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Seniority, Experience, and Wages in the UK

  • Nicolas Williams

    ()

This paper uses BHPS data to investigate the relative importance of seniority and experience in determining male wages in the UK labor market. Using both the Altonji and Shakotko instrumental variable and the Topel two-step estimation approaches, I find that tenure plays a modest role, increasing wages by about 1 percent each year over the first 10 years on the job. General labor market experience has a larger role, so that after 30 years wages have increased by about 60 percent. Individual and job match heterogeneity are important, and should be carefully modeled when estimating wage equations for the British labor market. These results are remarkably similar to the most recent evidence about these relationships in the US labor market. After extending the standard model to include industry experience, I find that the estimated impact of job seniority becomes negligible for nonunion workers. Instead, wages rise about 10 percent with the accumulation of 10 years of industry experience. One plausible explanation is that for nonunion workers, productivity-enhancing human capital investments are not job specific, but rather transferable within a particular industry. For union workers, job specific seniority plays a more important role, as 10 years of seniority raises wages by about twice as much as for nonunion workers. Further, unobservable individual and job match heterogeneity is unimportant when estimating union worker wage equations. I find weak evidence that at least some of this seniority effect for union workers remains after including industry experience in the analysis.

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File URL: http://www.artsci.uc.edu/collegedepts/economics/research/docs/Wppdf/2004-06.pdf
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Paper provided by University of Cincinnati, Department of Economics in its series University of Cincinnati, Economics Working Papers Series with number 2004-06.

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Length: 29 pages
Date of creation: 2004
Date of revision:
Handle: RePEc:cin:ucecwp:2004-06
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  1. Christian Dustmann & Costas Meghir, 2001. "Wages, experience and seniority," IFS Working Papers W01/01, Institute for Fiscal Studies.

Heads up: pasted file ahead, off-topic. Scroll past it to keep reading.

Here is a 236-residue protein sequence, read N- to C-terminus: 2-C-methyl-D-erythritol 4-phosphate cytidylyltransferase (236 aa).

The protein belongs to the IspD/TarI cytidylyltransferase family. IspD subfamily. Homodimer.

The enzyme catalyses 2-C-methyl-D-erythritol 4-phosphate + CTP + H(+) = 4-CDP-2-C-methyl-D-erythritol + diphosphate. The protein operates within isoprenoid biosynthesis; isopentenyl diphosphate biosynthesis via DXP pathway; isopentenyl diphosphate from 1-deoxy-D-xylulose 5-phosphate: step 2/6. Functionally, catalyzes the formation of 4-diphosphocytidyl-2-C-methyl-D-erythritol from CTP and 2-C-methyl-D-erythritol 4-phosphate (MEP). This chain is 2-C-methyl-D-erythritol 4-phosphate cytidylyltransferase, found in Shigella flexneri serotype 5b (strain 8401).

2. Katharine G. Abraham & Henry S. Farber, 1986. "Job Duration, Seniority and Earnings," Working papers 407, Massachusetts Institute of Technology (MIT), Department of Economics.
  3. John T. Addison & Clive R. Belfield, 2004. "Union Voice," Journal of Labor Research, Transaction Publishers, vol. 25(4), pages 563-596, October.
  4. Jovanovic, Boyan, 1979. "Firm-specific Capital and Turnover," Journal of Political Economy, University of Chicago Press, vol. 87(6), pages 1246-60, December.
  5. Alexandros Zangelidis, 2008. "Seniority Profiles in Unionized Workplaces: Do Unions Still have the Edge?," Oxford Bulletin of Economics and Statistics, Department of Economics, University of Oxford, vol. 70(3), pages 327-345, 06.
  6. Light, Audrey, 1998. "Estimating Returns to Schooling: When Does the Career Begin?," Economics of Education Review, Elsevier, vol. 17(1), pages 31-45, February.
  7. Joseph G. Altonji & Robert A. Shakotko, 1985. "Do Wages Rise With Job Seniority?," NBER Working Papers 1616, National Bureau of Economic Research, Inc.
  8. Alexandros Zangelidis, 2008. "Occupational And Industry Specificity Of Human Capital In The British Labour Market," Scottish Journal of Political Economy, Scottish Economic Society, vol. 55(4), pages 420-443, 09.
  9. Topel, Robert H, 1991. "Specific Capital, Mobility, and Wages: Wages Rise with Job Seniority," Journal of Political Economy, University of Chicago Press, vol. 99(1), pages 145-76, February.
  10. MARGOLIS, David N., 1995. "Cohort Effects and Returns to Seniority in France," Cahiers de recherche 9559, Universite de Montreal, Departement de sciences economiques.
  11. Bruce E. Kaufman, 2005. "What Do Unions Do?--Evaluation and Commentary," Journal of Labor Research, Transaction Publishers, vol. 26(4), pages 555-596, November.